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Lambert: Court decision 'restores our faith in democracy'

Susan Lambert, president of the B.C. Teachers' Federation, says today's Supreme Court decision "restores our faith in democracy," and she expects a prompt call from Premier Christy Clark with an offer to put things right.

Madame Justice Susan Griffin this afternoon ruled that Bills 27 and 28, passed early in the first Liberal government when Clark was minister of education, are unconstitutional. The bills unilaterally ended contracts and deprived teachers of the right to bargain the size and composition of their classes.

Lambert told The Tyee: "For me, when that was passed in 2002 our faith in democracy was shattered. It had to be illegal to tear up contracts and our right to bargain our working conditions.

"We took it to the International Labour Organization, which ruled that it violated international law. When we took that ruling to Gordon Campbell, he shrugged and said it didn't matter.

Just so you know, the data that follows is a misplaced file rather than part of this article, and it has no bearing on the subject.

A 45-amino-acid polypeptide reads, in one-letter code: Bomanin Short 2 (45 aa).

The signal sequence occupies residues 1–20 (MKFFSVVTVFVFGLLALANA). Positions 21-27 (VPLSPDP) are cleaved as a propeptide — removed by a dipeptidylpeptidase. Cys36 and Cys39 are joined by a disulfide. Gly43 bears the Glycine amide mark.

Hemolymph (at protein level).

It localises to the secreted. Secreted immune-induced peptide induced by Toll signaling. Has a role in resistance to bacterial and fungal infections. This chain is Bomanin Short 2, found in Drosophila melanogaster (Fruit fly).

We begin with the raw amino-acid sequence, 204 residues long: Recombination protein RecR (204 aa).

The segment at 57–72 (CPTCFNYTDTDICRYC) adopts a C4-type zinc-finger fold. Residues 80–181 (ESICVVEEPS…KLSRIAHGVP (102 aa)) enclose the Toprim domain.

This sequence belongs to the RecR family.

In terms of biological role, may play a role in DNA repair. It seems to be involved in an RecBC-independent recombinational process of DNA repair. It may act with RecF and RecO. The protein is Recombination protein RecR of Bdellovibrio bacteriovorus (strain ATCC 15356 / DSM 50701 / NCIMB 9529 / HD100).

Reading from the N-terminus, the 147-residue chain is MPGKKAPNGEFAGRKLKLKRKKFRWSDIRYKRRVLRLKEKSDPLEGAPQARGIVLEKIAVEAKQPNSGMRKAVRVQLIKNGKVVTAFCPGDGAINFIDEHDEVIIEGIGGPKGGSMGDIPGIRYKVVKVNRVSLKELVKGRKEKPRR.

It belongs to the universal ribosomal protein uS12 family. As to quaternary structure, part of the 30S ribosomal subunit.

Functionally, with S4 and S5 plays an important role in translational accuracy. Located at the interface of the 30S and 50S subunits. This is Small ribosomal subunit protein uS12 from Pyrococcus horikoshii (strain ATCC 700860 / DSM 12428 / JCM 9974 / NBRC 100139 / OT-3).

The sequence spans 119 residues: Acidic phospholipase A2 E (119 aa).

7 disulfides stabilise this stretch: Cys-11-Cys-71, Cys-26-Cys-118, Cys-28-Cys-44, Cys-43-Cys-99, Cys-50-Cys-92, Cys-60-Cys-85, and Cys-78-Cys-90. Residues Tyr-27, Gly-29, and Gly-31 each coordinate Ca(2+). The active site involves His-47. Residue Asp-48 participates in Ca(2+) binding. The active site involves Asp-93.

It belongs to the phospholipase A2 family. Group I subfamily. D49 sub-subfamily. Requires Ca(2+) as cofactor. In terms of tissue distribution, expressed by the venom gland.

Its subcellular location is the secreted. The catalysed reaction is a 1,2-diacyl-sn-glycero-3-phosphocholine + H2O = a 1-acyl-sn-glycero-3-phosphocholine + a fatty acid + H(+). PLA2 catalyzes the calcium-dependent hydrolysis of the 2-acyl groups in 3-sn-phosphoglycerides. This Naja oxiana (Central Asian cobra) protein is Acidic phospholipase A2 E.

"This restores our faith in democracy. The government is not above the law."

The bills, Lambert said, "allowed government to de-fund schools year after year. We had a decade of education policy where the voice of the teacher, the expertise that should have been shaping education policy, was absent."

While Madame Justice Griffin granted a year for the government to respond to the implications of her judgment, Lambert said the response should come much sooner.

"I expect a phone call from the government," she said. "If I'm found in violation of the law today, my obligation is to rectify it tomorrow." Lambert cited paragraph 380 from the decision:

The legislation undoubtedly was seen by teachers as evidence that the government did not respect them or consider them to be valued contributors to the education system, having excluded them from any freedom to associate to influence their working conditions. This was a seriously deleterious effect of the legislation, one adversely disproportionate to any salutary effects revealed by the evidence.

"Christy Clark says she's learned to listen since she was last in government," Lambert said. "If she's learned to listen, she has to work with the profession."

Crawford Kilian is a contributing editor of The Tyee.

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